If you feel like you drink than usual during the current pandemic, you aren’t alone. In previous pandemics like SARS and H1N1, many healthcare workers said that they drank more alcohol than usual during and after the pandemic.
Many people use alcohol to cope with difficult feelings like stress, anxiety, fear, uncertainty, boredom and isolation. It’s a common response to trauma, grief, or other difficult experiences. However, alcohol can cause problems when people drink too much or too often.
Here are some signs that you may need to think about making changes to the way you drink:
Not sure where you stand? Take the Alcohol Reality Check at www.alcoholreality.ca to help you understand your relationship with alcohol.
Drinking more than usual right now doesn’t automatically mean that you have a drinking problem. It may be a sign that you need extra help and support right now, and there are people who can help you out:
For more on making healthier changes to your alcohol use, download the workbook You and Substance Use: Stuff to think about…and ways to make changes
Alcohol can cause problems when people drink too much or too often.
If your alcohol use is part of an alcohol use disorder that you are seeking treatment to resolve, it’s treated as a health problem. In BC, employers can’t discriminate based on any disability, which includes a mental illness or substance use disorder. Your employer has to try to make reasonable changes to help you if you disclose or say that you have a disability, such as allow you to take time off for treatment. However, it’s also reasonable for employers to set guidelines that keep everyone safe, such as prohibiting intoxication at work. If you belong to a union, they may have a disability management program or a staff member who can help you. Ask your steward if you need help contacting your union.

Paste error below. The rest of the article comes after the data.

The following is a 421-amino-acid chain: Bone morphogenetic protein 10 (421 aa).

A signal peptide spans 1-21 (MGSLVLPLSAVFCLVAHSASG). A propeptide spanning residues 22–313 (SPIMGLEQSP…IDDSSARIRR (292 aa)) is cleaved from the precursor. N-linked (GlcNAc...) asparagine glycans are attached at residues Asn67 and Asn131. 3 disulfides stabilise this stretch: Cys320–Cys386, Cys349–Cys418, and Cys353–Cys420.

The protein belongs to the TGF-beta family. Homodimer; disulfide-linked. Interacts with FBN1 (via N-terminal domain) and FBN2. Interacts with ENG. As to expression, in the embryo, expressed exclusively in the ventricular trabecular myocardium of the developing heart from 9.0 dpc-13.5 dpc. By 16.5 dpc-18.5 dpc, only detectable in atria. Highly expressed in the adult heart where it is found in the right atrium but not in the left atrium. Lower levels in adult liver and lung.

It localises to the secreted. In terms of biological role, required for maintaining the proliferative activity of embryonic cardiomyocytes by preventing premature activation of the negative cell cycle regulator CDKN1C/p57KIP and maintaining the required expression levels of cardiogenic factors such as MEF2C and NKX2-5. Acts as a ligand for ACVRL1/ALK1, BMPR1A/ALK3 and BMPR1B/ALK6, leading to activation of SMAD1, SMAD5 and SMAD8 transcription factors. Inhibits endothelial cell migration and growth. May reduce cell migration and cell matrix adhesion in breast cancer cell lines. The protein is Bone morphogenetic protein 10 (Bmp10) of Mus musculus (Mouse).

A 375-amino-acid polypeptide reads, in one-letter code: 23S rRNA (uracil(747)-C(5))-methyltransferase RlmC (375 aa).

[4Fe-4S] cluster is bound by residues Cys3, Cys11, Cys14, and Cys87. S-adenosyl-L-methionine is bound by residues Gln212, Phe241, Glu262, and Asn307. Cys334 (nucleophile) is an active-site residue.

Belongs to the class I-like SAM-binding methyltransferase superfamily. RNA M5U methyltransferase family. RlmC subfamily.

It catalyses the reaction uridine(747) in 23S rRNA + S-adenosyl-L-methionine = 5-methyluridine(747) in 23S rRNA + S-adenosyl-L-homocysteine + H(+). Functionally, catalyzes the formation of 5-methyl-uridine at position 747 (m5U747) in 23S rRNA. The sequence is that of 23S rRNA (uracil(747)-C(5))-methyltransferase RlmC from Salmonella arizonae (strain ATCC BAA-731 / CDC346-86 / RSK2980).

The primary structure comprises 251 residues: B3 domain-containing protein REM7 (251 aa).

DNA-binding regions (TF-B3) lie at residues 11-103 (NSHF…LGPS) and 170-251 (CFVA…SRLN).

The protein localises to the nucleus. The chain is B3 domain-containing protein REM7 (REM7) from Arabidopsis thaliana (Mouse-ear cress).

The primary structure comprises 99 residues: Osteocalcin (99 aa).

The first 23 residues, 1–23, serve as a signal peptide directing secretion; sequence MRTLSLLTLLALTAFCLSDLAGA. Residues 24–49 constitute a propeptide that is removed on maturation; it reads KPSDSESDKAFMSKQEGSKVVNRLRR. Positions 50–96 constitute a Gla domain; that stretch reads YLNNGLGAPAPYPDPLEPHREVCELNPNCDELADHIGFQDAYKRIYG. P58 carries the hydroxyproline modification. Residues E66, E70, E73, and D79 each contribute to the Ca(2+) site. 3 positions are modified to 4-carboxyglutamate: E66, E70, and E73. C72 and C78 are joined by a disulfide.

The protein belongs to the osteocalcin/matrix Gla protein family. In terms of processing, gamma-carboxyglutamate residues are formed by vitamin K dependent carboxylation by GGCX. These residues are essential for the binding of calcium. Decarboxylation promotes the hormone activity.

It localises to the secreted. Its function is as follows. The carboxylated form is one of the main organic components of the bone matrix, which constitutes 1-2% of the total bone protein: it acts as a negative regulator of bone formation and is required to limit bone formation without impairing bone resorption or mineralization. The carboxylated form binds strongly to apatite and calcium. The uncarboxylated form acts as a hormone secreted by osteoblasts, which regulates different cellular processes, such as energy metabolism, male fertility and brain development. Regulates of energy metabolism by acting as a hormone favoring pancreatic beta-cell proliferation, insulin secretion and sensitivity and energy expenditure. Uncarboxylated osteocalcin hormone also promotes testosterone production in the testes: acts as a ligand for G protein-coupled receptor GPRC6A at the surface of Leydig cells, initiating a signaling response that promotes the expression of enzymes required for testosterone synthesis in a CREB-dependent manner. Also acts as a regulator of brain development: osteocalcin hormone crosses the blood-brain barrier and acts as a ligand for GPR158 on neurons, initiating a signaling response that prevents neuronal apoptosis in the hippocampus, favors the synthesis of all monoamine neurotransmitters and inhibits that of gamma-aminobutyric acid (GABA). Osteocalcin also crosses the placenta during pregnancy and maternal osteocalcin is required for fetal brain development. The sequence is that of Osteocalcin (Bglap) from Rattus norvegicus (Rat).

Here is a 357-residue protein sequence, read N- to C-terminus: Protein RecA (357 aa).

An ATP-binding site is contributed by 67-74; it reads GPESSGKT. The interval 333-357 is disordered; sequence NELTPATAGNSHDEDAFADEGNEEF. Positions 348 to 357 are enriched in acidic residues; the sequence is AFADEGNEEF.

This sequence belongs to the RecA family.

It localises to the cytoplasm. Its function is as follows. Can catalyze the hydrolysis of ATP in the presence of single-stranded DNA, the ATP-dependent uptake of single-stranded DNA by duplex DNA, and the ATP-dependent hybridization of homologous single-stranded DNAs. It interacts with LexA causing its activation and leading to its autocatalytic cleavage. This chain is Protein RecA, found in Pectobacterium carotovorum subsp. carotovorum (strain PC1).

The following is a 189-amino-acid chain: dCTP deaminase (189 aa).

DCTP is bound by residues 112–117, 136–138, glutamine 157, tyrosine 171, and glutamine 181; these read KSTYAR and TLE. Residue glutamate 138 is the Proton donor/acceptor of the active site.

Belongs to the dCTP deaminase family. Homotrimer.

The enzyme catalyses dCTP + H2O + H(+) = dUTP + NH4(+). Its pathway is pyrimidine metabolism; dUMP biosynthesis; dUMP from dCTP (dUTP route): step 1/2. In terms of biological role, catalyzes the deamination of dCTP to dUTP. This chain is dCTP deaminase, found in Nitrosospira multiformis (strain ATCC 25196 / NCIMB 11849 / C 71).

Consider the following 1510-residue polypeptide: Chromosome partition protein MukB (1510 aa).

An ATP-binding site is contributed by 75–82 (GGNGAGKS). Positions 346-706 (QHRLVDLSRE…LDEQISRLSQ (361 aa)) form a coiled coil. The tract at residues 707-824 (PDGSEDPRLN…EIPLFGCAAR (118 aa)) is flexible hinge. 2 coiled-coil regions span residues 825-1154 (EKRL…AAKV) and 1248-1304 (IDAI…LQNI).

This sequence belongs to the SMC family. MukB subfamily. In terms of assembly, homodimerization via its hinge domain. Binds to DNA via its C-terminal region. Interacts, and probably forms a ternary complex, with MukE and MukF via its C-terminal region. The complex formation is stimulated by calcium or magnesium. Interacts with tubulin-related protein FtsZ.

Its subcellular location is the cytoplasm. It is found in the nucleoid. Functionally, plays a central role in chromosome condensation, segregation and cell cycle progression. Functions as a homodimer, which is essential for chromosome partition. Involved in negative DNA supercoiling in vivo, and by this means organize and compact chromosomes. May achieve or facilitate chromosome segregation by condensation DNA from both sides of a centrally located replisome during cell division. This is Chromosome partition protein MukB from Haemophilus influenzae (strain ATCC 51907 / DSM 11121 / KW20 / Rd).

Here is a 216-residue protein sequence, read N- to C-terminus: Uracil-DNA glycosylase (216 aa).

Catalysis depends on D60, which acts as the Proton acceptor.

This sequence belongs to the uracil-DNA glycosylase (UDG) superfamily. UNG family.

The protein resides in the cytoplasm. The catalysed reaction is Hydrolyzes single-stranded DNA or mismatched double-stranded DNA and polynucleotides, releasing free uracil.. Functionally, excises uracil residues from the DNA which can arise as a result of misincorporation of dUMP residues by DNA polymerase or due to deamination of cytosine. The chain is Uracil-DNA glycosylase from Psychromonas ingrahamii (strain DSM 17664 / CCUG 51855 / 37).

For more information, we have compiled a list of resources to help you cope up with anxiety during these difficult days.
Meant for employers and managers, this webpage created by the Canadian Mental Health Association contains tips for responding to the feeling of anxiety staff may be having.
In this article hosted on The Conversation, psychologist Jelena Kecmanovic provides science-based methods on dealing with anxiety caused by COVID-19.
This article by Psychology Today provides proven techniques for managing stress and anxiety over the COVID-19 outbreak.